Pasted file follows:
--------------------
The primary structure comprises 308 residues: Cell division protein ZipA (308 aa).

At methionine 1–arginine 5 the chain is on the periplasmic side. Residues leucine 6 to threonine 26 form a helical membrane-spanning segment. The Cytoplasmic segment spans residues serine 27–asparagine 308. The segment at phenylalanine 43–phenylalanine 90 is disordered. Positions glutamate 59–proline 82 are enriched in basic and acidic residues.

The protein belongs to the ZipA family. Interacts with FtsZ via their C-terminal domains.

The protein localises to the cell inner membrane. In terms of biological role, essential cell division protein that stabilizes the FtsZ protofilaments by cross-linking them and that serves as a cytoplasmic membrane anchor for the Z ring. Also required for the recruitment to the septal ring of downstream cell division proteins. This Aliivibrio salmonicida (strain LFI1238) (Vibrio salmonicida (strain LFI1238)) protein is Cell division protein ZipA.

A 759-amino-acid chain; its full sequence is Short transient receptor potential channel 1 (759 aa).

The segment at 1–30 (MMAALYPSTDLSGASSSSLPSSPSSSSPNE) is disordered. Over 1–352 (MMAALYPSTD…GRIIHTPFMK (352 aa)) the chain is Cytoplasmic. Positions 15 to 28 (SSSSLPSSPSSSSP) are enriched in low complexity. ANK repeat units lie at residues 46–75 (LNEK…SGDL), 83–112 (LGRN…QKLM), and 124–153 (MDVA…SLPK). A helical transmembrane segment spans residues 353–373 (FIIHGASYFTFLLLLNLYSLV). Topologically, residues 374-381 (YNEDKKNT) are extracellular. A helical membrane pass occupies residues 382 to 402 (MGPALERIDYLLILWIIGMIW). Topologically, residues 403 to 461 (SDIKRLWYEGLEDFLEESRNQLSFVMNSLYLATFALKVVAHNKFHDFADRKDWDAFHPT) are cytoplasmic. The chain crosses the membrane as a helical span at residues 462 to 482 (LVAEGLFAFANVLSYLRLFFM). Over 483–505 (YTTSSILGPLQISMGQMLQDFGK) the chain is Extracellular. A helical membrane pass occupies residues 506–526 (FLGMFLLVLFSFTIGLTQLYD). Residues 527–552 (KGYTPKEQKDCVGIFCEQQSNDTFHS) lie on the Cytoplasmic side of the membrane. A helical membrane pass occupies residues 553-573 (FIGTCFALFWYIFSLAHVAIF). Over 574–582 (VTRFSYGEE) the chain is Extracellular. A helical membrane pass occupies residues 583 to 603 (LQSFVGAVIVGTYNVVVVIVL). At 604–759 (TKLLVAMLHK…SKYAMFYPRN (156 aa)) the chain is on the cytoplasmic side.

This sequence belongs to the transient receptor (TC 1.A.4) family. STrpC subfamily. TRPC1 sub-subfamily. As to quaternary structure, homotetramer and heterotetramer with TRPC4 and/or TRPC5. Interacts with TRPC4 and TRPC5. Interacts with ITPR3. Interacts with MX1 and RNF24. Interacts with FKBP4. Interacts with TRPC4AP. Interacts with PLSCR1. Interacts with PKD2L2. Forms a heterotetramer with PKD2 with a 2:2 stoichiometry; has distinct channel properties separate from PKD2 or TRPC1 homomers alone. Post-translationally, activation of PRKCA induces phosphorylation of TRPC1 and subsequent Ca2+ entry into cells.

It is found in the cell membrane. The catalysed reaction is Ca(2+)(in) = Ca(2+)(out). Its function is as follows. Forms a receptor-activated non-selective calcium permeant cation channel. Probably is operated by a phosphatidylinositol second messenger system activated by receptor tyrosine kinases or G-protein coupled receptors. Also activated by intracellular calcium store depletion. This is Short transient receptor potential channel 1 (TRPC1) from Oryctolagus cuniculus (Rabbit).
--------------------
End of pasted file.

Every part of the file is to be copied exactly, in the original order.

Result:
The primary structure comprises 308 residues: Cell division protein ZipA (308 aa).

At methionine 1–arginine 5 the chain is on the periplasmic side. Residues leucine 6 to threonine 26 form a helical membrane-spanning segment. The Cytoplasmic segment spans residues serine 27–asparagine 308. The segment at phenylalanine 43–phenylalanine 90 is disordered. Positions glutamate 59–proline 82 are enriched in basic and acidic residues.

The protein belongs to the ZipA family. Interacts with FtsZ via their C-terminal domains.

The protein localises to the cell inner membrane. In terms of biological role, essential cell division protein that stabilizes the FtsZ protofilaments by cross-linking them and that serves as a cytoplasmic membrane anchor for the Z ring. Also required for the recruitment to the septal ring of downstream cell division proteins. This Aliivibrio salmonicida (strain LFI1238) (Vibrio salmonicida (strain LFI1238)) protein is Cell division protein ZipA.

A 759-amino-acid chain; its full sequence is Short transient receptor potential channel 1 (759 aa).

The segment at 1–30 (MMAALYPSTDLSGASSSSLPSSPSSSSPNE) is disordered. Over 1–352 (MMAALYPSTD…GRIIHTPFMK (352 aa)) the chain is Cytoplasmic. Positions 15 to 28 (SSSSLPSSPSSSSP) are enriched in low complexity. ANK repeat units lie at residues 46–75 (LNEK…SGDL), 83–112 (LGRN…QKLM), and 124–153 (MDVA…SLPK). A helical transmembrane segment spans residues 353–373 (FIIHGASYFTFLLLLNLYSLV). Topologically, residues 374-381 (YNEDKKNT) are extracellular. A helical membrane pass occupies residues 382 to 402 (MGPALERIDYLLILWIIGMIW). Topologically, residues 403 to 461 (SDIKRLWYEGLEDFLEESRNQLSFVMNSLYLATFALKVVAHNKFHDFADRKDWDAFHPT) are cytoplasmic. The chain crosses the membrane as a helical span at residues 462 to 482 (LVAEGLFAFANVLSYLRLFFM). Over 483–505 (YTTSSILGPLQISMGQMLQDFGK) the chain is Extracellular. A helical membrane pass occupies residues 506–526 (FLGMFLLVLFSFTIGLTQLYD). Residues 527–552 (KGYTPKEQKDCVGIFCEQQSNDTFHS) lie on the Cytoplasmic side of the membrane. A helical membrane pass occupies residues 553-573 (FIGTCFALFWYIFSLAHVAIF). Over 574–582 (VTRFSYGEE) the chain is Extracellular. A helical membrane pass occupies residues 583 to 603 (LQSFVGAVIVGTYNVVVVIVL). At 604–759 (TKLLVAMLHK…SKYAMFYPRN (156 aa)) the chain is on the cytoplasmic side.

This sequence belongs to the transient receptor (TC 1.A.4) family. STrpC subfamily. TRPC1 sub-subfamily. As to quaternary structure, homotetramer and heterotetramer with TRPC4 and/or TRPC5. Interacts with TRPC4 and TRPC5. Interacts with ITPR3. Interacts with MX1 and RNF24. Interacts with FKBP4. Interacts with TRPC4AP. Interacts with PLSCR1. Interacts with PKD2L2. Forms a heterotetramer with PKD2 with a 2:2 stoichiometry; has distinct channel properties separate from PKD2 or TRPC1 homomers alone. Post-translationally, activation of PRKCA induces phosphorylation of TRPC1 and subsequent Ca2+ entry into cells.

It is found in the cell membrane. The catalysed reaction is Ca(2+)(in) = Ca(2+)(out). Its function is as follows. Forms a receptor-activated non-selective calcium permeant cation channel. Probably is operated by a phosphatidylinositol second messenger system activated by receptor tyrosine kinases or G-protein coupled receptors. Also activated by intracellular calcium store depletion. This is Short transient receptor potential channel 1 (TRPC1) from Oryctolagus cuniculus (Rabbit).